I was at Yom Kippur services with my husband and saw this poem in the prayer book. The congregation was reading something else on the page, but my eyes caught the first line and so I stopped and read it. This is OK. Rabbi often says that if you see something you want to focus on then take a few minutes to read it and think about it, and then catch up with the current reading. I did.
Pride – Dahlia Ravikovitch (1936-2005)
“Even rocks crack, I tell you,
And not on account of age.
For years they lie on their backs in
The cold and the heat,
So many years,
It almost creates the impression
They don’t move, so the cracks can
A kind of pride.
Years pass over them as they wait.
Whoever is going to shatter them
Hasn’t come yet.
And so the moss flourishes, the
Seaweed s cast about,
The sea bursts out and slides back,
And it seems the rocks are
Till a little seal comes to rub against them
Come and goes,
And suddenly the stone has an
I told you, when rocks crack, it
Happens by surprise.
Not to mention people.”
Have you ever felt as though you had “cracked”? You were strong and then you cracked. You felt broken. I have. No more. I can’t do this anymore. I can’t handle this anymore. I can’t go there anymore. I feel beaten, alone, defeated. Indeed, my rock has cracked. And as the poem says, I was tough, a solid piece of granite for a long time, able to handle things and keep going and hear people tell me that I am so strong and that I am their rock and then one day I crack. Most don’t know that I have developed a crack though because unlike a rock where the crack is open and obvious, when a person cracks they withdraw, become quiet, and hide in some way. And those around them have no idea because the thing that finally causes the crack is often “a little seal,” in other words something small, minor, almost insignificant in the great world. And it is that little thing that becomes the symbol of all that has happened and the crack becomes large, and open, and raw. And it hurts, and it must be cared for, and the cure is sometimes long and painful.
And yet, unlike the rock, humans heal in some fashion. We learn while we are hiding our wounds. We go back to things of comfort to remember better times and to rebuild our foundation. We write, we talk to old friends, we give ourselves a timeout from the business of our lives so that we can regain our sense of self. We have a new view of things and, if we are lucky, see more clearly what needs to go away and which we need to hold closer.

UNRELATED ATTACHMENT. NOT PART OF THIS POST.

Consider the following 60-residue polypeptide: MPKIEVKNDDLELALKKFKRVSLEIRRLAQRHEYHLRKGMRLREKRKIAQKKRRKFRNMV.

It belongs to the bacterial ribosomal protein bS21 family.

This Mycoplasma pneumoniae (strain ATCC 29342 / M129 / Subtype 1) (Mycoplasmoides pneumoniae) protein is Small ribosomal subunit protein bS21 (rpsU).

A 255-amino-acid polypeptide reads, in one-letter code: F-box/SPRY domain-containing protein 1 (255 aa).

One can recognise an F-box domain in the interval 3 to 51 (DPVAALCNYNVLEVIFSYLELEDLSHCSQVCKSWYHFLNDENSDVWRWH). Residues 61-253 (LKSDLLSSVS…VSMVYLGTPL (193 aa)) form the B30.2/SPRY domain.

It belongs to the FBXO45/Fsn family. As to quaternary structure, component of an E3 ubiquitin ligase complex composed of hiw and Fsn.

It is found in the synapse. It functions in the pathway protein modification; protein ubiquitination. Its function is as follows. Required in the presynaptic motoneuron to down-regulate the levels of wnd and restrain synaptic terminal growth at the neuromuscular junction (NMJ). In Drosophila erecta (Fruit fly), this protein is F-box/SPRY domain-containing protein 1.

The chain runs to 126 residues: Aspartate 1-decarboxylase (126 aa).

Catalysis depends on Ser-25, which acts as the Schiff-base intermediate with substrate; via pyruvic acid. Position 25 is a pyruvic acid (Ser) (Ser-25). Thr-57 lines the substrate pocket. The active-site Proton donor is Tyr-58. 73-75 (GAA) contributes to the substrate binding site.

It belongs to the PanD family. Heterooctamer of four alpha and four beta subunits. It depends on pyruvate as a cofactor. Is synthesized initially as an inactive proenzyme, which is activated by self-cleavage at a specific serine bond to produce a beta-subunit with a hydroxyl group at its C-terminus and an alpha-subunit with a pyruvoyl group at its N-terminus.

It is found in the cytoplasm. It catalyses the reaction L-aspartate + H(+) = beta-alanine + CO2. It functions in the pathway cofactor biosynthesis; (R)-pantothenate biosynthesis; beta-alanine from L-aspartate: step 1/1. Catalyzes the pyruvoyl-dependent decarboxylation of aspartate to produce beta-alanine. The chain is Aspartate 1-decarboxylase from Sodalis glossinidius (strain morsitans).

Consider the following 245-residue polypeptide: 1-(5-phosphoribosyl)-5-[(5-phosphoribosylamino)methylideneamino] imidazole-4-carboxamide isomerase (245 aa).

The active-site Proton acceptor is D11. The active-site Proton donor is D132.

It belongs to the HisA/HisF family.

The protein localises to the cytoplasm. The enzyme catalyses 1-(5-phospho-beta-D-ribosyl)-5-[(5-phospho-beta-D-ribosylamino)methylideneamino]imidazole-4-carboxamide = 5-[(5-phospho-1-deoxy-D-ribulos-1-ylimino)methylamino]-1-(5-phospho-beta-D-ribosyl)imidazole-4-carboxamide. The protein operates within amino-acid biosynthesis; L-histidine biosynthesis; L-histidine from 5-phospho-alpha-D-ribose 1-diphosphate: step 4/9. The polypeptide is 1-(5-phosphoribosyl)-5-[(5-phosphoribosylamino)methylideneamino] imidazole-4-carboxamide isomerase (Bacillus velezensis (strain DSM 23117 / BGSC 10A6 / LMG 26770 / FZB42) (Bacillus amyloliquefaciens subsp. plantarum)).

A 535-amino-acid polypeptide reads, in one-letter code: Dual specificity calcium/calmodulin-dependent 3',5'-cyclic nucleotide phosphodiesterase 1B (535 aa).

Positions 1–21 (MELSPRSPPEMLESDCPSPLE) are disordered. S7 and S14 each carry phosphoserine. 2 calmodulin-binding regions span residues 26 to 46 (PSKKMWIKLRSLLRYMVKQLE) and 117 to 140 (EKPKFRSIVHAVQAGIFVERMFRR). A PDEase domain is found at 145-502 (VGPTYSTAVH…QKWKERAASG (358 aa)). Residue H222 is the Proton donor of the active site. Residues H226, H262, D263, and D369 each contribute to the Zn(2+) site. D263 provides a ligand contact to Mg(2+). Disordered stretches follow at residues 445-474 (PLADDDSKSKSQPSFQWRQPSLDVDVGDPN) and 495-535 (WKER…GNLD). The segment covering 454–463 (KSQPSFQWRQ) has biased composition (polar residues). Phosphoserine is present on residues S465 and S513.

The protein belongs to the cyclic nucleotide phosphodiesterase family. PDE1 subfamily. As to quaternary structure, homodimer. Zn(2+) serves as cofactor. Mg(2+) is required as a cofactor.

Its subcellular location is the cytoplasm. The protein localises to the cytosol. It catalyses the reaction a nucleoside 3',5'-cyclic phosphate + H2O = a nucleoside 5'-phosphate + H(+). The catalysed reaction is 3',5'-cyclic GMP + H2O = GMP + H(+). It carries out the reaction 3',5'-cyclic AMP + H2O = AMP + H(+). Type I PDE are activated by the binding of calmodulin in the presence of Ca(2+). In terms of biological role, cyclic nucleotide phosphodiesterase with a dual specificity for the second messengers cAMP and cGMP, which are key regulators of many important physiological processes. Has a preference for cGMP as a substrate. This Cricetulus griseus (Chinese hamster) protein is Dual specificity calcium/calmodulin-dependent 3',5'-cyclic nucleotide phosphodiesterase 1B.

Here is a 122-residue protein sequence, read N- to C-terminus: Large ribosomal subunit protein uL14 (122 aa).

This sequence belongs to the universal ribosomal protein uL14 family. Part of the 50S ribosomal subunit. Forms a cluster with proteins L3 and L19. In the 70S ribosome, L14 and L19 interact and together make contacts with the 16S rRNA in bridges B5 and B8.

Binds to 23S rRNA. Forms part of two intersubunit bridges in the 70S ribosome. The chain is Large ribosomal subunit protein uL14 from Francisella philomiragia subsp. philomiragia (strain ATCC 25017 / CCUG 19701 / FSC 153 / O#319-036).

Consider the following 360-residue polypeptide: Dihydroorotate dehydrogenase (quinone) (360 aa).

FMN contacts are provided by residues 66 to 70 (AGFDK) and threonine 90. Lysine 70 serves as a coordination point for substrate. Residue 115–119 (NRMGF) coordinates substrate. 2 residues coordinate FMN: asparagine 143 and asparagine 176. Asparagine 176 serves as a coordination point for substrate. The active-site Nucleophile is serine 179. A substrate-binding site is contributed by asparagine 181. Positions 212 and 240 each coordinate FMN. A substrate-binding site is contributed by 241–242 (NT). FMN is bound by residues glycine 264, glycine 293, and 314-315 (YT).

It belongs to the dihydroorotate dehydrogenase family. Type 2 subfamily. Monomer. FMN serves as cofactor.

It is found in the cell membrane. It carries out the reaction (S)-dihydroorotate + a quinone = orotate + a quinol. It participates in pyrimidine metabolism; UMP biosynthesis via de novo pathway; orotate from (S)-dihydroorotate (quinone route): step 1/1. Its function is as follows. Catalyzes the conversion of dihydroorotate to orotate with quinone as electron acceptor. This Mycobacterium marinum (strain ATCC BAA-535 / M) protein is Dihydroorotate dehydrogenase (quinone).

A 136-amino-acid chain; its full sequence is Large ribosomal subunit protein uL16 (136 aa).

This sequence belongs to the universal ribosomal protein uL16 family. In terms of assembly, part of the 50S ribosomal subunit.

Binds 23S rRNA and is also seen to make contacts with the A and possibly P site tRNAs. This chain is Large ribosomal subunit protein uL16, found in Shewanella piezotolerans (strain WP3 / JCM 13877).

Years ago I taught earthquake preparedness. Having survived the Whittier Narrows earthquake, just three weeks before my wedding, I knew the angst of rebuilding, handling insurance, government assistance, and contractors, while handling all the details of a wedding, presents in the house, and commuting to work daily. I dealt with it all until I found one gift, a Holly Hobbie statue of a girl wearing a coat and bonnet, with a muff, on ice skates. Although she had been in the box she was given to me in, it had been jammed against the wall in the quake and her head had broken off. After all the months and all that had happened I fell apart as I held the two pieces in my hands. I too felt as though I’d had my head snapped off.
I told this story in EQ preparedness class to emphasize the importance of securing family treasures and the normal reaction was students rolled their eyes, probably thinking me quite silly. Then came the 1994 7.0 Northridge EQ. Some weeks later a woman stopped me in the hall and recalled how I had warned students that it might be the smaller items that were the worst emotional loss. Her home had major damage and was barely livable. They were without electricity or clean water for days. Phone lines down. Nevertheless, she held it together and was strong and brave and powerful until the day she was going through a cabinet to reorganize what remained and found the crack in her rock. Her now grown son had made a cast of his hand when in was in pre-school and there it was, broken in many, many pieces.
Yet, there we were, alive, working, talking, functioning. I had healed and moved on and I could tell her that it would get better, but give it a while. Healing takes time. The crack heals in some way. That’s how we are different from the rock. Our cracks can heal, at least on the surface, and, in time, the inside pain lessens.
Are you a rock? Did you ever crack?
Every Day Is A Good Day. VJ
p.s. Hollie’s head glued back perfectly don’t you think?